• Is Jesus writing a formula, an equation of some sort?
  • Do you think that Jesus is describing how he talks to his Dad? Does that change how you think of the tone of voice of this prayer?
  • Think of all the musical versions of this text. Now, think of doing your own. Does it make more sense as a Bach anthem or as improvisational jazz? What instrumentation would you use to arrange it for your life?
  • Read it out loud. If you were talking to someone across the room, how loud would you say it? Try that. If you were talking to someone right next to you, how would you change your voice? Try it. If you weren’t talking to anyone but yourself, how would that sound?

As you read through the questions, it was likely that you read some and thought “Who would think that” and read others and thought “Oh, that’s easy.” That’s the point. We are different. Now, imagine that all the questions were of the kind that you don’t understand. That’s what we do to parts of our audience/group/congregation/whatever when we don’t take the time to think about how people learn or we ask questions that are comfortable to us.

And if you are interested in helping people understand how to talk to God, for example, or whatever you are teaching, doesn’t that time investment make sense?

On writing your life

First published March 3, 2010

Ruth Bell married Billy Graham.

That’s the reason many people know her name.

She grew up in China before World War 2. Her dad was a doctor. She went to college where I did, though long before me. (She was on the board when I was a student). She had five children, a husband traveling constantly.

Footprints of a pilgrimI heard her voice Sunday evening. Not the sound, mind you. She died a few years ago. Sunday evening I was at church,  helping run sound for a group of college students doing a reader’s theatre adaptation of her story.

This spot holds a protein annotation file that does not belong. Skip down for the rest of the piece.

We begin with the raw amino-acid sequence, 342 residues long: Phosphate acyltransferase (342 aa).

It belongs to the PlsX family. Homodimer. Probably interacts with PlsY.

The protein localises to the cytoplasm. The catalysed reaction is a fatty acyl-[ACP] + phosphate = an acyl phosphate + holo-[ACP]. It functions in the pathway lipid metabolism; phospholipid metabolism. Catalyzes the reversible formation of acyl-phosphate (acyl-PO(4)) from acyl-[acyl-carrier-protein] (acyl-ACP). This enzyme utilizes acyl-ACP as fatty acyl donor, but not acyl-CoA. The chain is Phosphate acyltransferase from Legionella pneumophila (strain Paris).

I heard her poems.
I heard her letters.
I heard her journal.

The arc of her life was consistent, not perfect. She was often frustrated with parenting alone. She was fearful for a rebellious son. She was supportive of a husband who served the world. She talked with God with questions and hope and delight.

As I listened, I realized the importance of writing your heart.

When we write honest accounts of our struggles, our fears, our lives, our hope, our faith, it matters. It may be therapeutic to us.  Up close, day to day, it may seem up and down. But as I listened to this story across decades, I saw that if there are many points, you can see a pattern in a life well-committed.

I suppose that part of the reason it resonated is that I recognized bits of poems that Nancy and I had read nearly three decades ago, just before we were married. Listening to those words drew me into thinking about our version of Ruth’s story. Sometimes stretching, sometimes wonderful, sometimes wondering, always completely committed to God and each other. Hearing Ruth’s words reminded and refreshed me.

So write, dear friends who journal honestly, write. And live lives showing incremental application of passionately consuming commitments.

We need your stories.


First published March 15, 2010

“How do I do that?”

piano keysWe answer that question, many of us, with list of steps. When we are good, we give detailed steps, well tested, proofread, illustrated. We take into account the vocabulary of the person being trained. We anticipate visual learners by providing pictures. We tell people where to go for more information.

Having done all that, I don’t think we have helped people understand how to do anything. We have explained what to do.

The how to do something is about passion, about caring, about love.

  • How do you play the piano? With all my heart.
  • How do you give? Cheerfully.
  • How do you teach? With concern for the students.
  • How do you shoot video? To captivate the hearts of the audience.
  • How do you answer questions? To change the world.
  • How do you clean the floor? With an awareness of the souls that use it.
  • How do you write? Humbly, with respect.
  • How do you explain policy? I think about the most difficult audience member and I explain it to that person.
  • How do you make the donuts? By thinking about the smile a little kid needs today.

Answering the how question often takes much longer than answering the whatquestion. In fact, someone might have to watch how you do the what.

I think, in fact, that making disciples, real followers, is mostly not about what. It’s mostly about how.

That’s why it takes so much effort. That’s why it changes the world.